8. Dined at Mr. Andw. Allan’s & spent the Evening in my own Lodgings.
Andrew Allen (1740–1825), a son of William Allen, chief justice of Pennsylvania until 1774, and Margaret Hamilton Allen, graduated from the College of Philadelphia and studied law in England as well as Philadelphia. He was at this time an influential Patriot active in opposing British policies. Allen was attorney general of Pennsylvania, a member of the provincial council, and in November of this year became one of the founders of the First Troop of Philadelphia City Cavalry. In 1775 he was elected to the Continental Congress. However, after the move toward independence seemed inevitable he resigned from Congress and fled behind British lines. Much of his property was confiscated and sold, and he spent most of his remaining years in England (KEITH  description begins Charles P. Keith. “Andrew Allen.” Pennsylvania Magazine of History and Biography 10 (1886): 361–65. description ends , 361–65).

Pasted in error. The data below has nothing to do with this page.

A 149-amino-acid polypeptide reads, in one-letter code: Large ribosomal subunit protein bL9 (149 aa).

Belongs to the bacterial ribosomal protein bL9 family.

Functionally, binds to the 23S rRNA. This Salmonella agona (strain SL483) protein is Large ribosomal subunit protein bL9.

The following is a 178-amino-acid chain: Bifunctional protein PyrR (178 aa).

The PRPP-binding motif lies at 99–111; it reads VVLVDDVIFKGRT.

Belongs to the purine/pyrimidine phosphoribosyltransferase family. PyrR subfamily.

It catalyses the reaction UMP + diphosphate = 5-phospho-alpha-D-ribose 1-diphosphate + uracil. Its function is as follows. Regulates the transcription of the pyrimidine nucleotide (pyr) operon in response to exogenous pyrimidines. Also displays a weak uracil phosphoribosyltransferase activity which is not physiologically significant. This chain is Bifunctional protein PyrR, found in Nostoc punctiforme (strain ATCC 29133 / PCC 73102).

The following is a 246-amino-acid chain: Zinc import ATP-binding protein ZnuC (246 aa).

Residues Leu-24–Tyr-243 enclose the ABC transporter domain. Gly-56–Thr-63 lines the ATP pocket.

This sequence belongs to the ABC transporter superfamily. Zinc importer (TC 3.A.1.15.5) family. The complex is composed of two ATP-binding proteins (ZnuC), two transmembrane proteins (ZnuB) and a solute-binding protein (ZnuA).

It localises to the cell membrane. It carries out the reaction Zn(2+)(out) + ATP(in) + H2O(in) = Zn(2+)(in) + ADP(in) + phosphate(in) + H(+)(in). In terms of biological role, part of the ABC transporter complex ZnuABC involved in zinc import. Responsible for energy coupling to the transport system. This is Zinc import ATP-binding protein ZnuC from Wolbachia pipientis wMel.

my own lodgings: The location of GW’s lodgings during his attendance at the First Continental Congress is uncertain. A mutilated entry in his cash memoranda book for 24 Oct., two days before he left Philadelphia, shows a payment of £34 2s. 6d. “at Carsons” (CSmH). The size of this expenditure would be commensurate with the cost of lodgings for himself and his servant, William, during his stay in the city. William Carson (b. 1728), an Irish immigrant, at this time ran a tavern called the Harp and Crown, on North Third Street just below Arch Street (DORLAND description begins W. A. Newman Dorland. “The Second Troop Philadelphia City Cavalry.” Pennsylvania Magazine of History and Biography 49 (1925): 75–94. description ends , 363).